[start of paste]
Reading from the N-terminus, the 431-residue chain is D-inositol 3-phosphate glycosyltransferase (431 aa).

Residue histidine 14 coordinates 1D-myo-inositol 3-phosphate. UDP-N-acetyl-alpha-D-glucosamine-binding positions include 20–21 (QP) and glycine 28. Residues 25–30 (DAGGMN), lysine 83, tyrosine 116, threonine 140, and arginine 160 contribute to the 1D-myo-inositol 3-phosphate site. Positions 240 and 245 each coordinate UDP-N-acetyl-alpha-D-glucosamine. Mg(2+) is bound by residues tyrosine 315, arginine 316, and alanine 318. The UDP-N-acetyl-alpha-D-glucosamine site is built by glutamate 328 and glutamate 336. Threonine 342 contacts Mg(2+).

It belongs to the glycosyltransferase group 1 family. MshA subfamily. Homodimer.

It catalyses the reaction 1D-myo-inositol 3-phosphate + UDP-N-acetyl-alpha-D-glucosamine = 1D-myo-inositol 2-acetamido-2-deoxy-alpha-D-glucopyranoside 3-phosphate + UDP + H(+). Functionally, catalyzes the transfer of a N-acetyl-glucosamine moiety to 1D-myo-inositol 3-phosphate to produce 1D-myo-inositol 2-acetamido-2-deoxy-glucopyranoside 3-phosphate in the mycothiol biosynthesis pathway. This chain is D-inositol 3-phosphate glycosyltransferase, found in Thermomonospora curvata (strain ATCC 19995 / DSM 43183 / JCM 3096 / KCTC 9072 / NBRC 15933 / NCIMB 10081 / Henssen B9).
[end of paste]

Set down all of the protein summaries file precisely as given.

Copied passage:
Reading from the N-terminus, the 431-residue chain is D-inositol 3-phosphate glycosyltransferase (431 aa).

Residue histidine 14 coordinates 1D-myo-inositol 3-phosphate. UDP-N-acetyl-alpha-D-glucosamine-binding positions include 20–21 (QP) and glycine 28. Residues 25–30 (DAGGMN), lysine 83, tyrosine 116, threonine 140, and arginine 160 contribute to the 1D-myo-inositol 3-phosphate site. Positions 240 and 245 each coordinate UDP-N-acetyl-alpha-D-glucosamine. Mg(2+) is bound by residues tyrosine 315, arginine 316, and alanine 318. The UDP-N-acetyl-alpha-D-glucosamine site is built by glutamate 328 and glutamate 336. Threonine 342 contacts Mg(2+).

It belongs to the glycosyltransferase group 1 family. MshA subfamily. Homodimer.

It catalyses the reaction 1D-myo-inositol 3-phosphate + UDP-N-acetyl-alpha-D-glucosamine = 1D-myo-inositol 2-acetamido-2-deoxy-alpha-D-glucopyranoside 3-phosphate + UDP + H(+). Functionally, catalyzes the transfer of a N-acetyl-glucosamine moiety to 1D-myo-inositol 3-phosphate to produce 1D-myo-inositol 2-acetamido-2-deoxy-glucopyranoside 3-phosphate in the mycothiol biosynthesis pathway. This chain is D-inositol 3-phosphate glycosyltransferase, found in Thermomonospora curvata (strain ATCC 19995 / DSM 43183 / JCM 3096 / KCTC 9072 / NBRC 15933 / NCIMB 10081 / Henssen B9).